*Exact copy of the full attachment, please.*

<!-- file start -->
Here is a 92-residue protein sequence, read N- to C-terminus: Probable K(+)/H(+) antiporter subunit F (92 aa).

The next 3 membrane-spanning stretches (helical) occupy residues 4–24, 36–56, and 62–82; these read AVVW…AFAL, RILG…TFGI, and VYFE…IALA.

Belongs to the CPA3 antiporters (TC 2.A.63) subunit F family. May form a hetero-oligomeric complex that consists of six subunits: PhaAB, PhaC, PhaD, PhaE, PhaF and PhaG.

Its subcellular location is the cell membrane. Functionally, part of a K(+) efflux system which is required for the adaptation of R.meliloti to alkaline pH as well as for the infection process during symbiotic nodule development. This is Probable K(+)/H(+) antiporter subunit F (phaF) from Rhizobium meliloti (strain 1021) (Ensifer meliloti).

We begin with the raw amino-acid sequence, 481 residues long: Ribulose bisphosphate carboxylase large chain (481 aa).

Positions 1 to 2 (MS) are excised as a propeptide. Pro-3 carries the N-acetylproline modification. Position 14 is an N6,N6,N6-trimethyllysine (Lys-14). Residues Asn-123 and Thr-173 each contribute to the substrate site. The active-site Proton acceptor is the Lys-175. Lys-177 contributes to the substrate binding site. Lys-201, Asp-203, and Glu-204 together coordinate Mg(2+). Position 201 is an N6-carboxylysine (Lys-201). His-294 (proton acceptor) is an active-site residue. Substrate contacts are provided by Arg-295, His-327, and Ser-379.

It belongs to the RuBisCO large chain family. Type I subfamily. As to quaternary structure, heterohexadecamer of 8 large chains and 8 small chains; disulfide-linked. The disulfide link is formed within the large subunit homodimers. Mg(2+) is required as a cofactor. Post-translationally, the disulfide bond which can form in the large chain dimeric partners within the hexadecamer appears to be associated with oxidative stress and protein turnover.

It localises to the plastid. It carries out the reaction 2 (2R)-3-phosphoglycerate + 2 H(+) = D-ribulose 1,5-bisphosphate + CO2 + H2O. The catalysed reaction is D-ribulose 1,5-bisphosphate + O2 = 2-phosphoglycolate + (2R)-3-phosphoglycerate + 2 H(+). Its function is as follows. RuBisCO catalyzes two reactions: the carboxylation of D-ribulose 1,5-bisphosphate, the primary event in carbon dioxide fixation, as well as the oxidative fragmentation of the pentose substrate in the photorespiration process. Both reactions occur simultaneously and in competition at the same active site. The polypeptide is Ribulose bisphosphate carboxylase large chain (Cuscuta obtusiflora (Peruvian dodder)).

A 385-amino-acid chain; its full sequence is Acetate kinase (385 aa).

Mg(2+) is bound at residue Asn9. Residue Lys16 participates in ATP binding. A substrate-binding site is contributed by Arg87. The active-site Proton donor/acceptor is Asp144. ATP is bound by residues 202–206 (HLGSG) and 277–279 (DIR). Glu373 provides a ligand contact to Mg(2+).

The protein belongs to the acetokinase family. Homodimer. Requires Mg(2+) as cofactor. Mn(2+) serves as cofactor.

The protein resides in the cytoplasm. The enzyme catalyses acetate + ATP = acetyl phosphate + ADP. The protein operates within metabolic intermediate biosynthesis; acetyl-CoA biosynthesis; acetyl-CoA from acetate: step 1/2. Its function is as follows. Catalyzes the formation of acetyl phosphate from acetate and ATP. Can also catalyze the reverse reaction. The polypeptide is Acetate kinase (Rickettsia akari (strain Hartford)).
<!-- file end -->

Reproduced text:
Here is a 92-residue protein sequence, read N- to C-terminus: Probable K(+)/H(+) antiporter subunit F (92 aa).

The next 3 membrane-spanning stretches (helical) occupy residues 4–24, 36–56, and 62–82; these read AVVW…AFAL, RILG…TFGI, and VYFE…IALA.

Belongs to the CPA3 antiporters (TC 2.A.63) subunit F family. May form a hetero-oligomeric complex that consists of six subunits: PhaAB, PhaC, PhaD, PhaE, PhaF and PhaG.

Its subcellular location is the cell membrane. Functionally, part of a K(+) efflux system which is required for the adaptation of R.meliloti to alkaline pH as well as for the infection process during symbiotic nodule development. This is Probable K(+)/H(+) antiporter subunit F (phaF) from Rhizobium meliloti (strain 1021) (Ensifer meliloti).

We begin with the raw amino-acid sequence, 481 residues long: Ribulose bisphosphate carboxylase large chain (481 aa).

Positions 1 to 2 (MS) are excised as a propeptide. Pro-3 carries the N-acetylproline modification. Position 14 is an N6,N6,N6-trimethyllysine (Lys-14). Residues Asn-123 and Thr-173 each contribute to the substrate site. The active-site Proton acceptor is the Lys-175. Lys-177 contributes to the substrate binding site. Lys-201, Asp-203, and Glu-204 together coordinate Mg(2+). Position 201 is an N6-carboxylysine (Lys-201). His-294 (proton acceptor) is an active-site residue. Substrate contacts are provided by Arg-295, His-327, and Ser-379.

It belongs to the RuBisCO large chain family. Type I subfamily. As to quaternary structure, heterohexadecamer of 8 large chains and 8 small chains; disulfide-linked. The disulfide link is formed within the large subunit homodimers. Mg(2+) is required as a cofactor. Post-translationally, the disulfide bond which can form in the large chain dimeric partners within the hexadecamer appears to be associated with oxidative stress and protein turnover.

It localises to the plastid. It carries out the reaction 2 (2R)-3-phosphoglycerate + 2 H(+) = D-ribulose 1,5-bisphosphate + CO2 + H2O. The catalysed reaction is D-ribulose 1,5-bisphosphate + O2 = 2-phosphoglycolate + (2R)-3-phosphoglycerate + 2 H(+). Its function is as follows. RuBisCO catalyzes two reactions: the carboxylation of D-ribulose 1,5-bisphosphate, the primary event in carbon dioxide fixation, as well as the oxidative fragmentation of the pentose substrate in the photorespiration process. Both reactions occur simultaneously and in competition at the same active site. The polypeptide is Ribulose bisphosphate carboxylase large chain (Cuscuta obtusiflora (Peruvian dodder)).

A 385-amino-acid chain; its full sequence is Acetate kinase (385 aa).

Mg(2+) is bound at residue Asn9. Residue Lys16 participates in ATP binding. A substrate-binding site is contributed by Arg87. The active-site Proton donor/acceptor is Asp144. ATP is bound by residues 202–206 (HLGSG) and 277–279 (DIR). Glu373 provides a ligand contact to Mg(2+).

The protein belongs to the acetokinase family. Homodimer. Requires Mg(2+) as cofactor. Mn(2+) serves as cofactor.

The protein resides in the cytoplasm. The enzyme catalyses acetate + ATP = acetyl phosphate + ADP. The protein operates within metabolic intermediate biosynthesis; acetyl-CoA biosynthesis; acetyl-CoA from acetate: step 1/2. Its function is as follows. Catalyzes the formation of acetyl phosphate from acetate and ATP. Can also catalyze the reverse reaction. The polypeptide is Acetate kinase (Rickettsia akari (strain Hartford)).